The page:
“We are fortunate that our group of seniors has been highly motivated from the time we arrived on campus,” Vaughn says. “Our coaches have been on board with our goals, and they’ve helped us reach them. I actually considered Denison and Kenyon when making my college choice. I really wanted to go to Wabash to be the underdog and fight our way to the top. I take pride when any of us earns all-conference honors, that we’ve done it by competing against the best, achieving one of our goals.”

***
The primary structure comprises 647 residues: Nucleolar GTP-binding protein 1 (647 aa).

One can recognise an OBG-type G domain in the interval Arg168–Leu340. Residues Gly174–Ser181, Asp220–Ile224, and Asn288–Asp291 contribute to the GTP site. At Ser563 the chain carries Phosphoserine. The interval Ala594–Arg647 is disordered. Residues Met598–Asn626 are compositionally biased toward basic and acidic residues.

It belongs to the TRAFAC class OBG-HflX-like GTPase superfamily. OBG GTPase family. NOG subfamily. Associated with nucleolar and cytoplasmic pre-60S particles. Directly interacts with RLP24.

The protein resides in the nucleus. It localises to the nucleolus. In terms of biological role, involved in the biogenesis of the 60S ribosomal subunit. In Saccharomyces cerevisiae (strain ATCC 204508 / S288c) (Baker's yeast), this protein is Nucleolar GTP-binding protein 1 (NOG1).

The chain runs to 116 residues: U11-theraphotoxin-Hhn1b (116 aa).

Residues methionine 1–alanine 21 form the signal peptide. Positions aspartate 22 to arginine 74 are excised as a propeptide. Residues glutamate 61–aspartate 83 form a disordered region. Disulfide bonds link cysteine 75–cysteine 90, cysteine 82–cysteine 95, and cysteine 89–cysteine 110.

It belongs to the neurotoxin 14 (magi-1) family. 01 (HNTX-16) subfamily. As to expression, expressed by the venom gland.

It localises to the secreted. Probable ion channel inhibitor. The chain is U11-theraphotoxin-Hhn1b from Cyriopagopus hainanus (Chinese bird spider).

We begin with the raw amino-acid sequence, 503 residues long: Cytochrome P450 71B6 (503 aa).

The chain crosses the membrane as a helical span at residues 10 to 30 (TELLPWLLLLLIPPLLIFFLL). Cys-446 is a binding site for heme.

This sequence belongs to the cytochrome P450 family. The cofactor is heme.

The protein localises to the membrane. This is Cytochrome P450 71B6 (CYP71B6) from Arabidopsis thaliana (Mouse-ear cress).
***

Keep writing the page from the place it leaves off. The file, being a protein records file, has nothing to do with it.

Last season Birrer, Current, Rhinesmith, and Vaughn each posted qualifying times fast enough to earn a chance to compete at the NCAA Nationals. Only Birrer and Rhinesmith received the invitations to participate, but both just missed advancing to the finals to earn All-America honors.
Earning a taste of the national spotlight as juniors provided a renewed energy for the entire group heading into their final college season.
“I’ve battled through injuries and illnesses throughout my career,” says Vaughn. “That caused me to take swimming too seriously. I got too wrapped up in every little piece of competing and didn’t see the big picture. Qualifying for nationals made me realize I had been successful. I realized I was really close to achieving the goals and so were my teammates. It gave me a chance to relax and have fun—to enjoy swimming again.”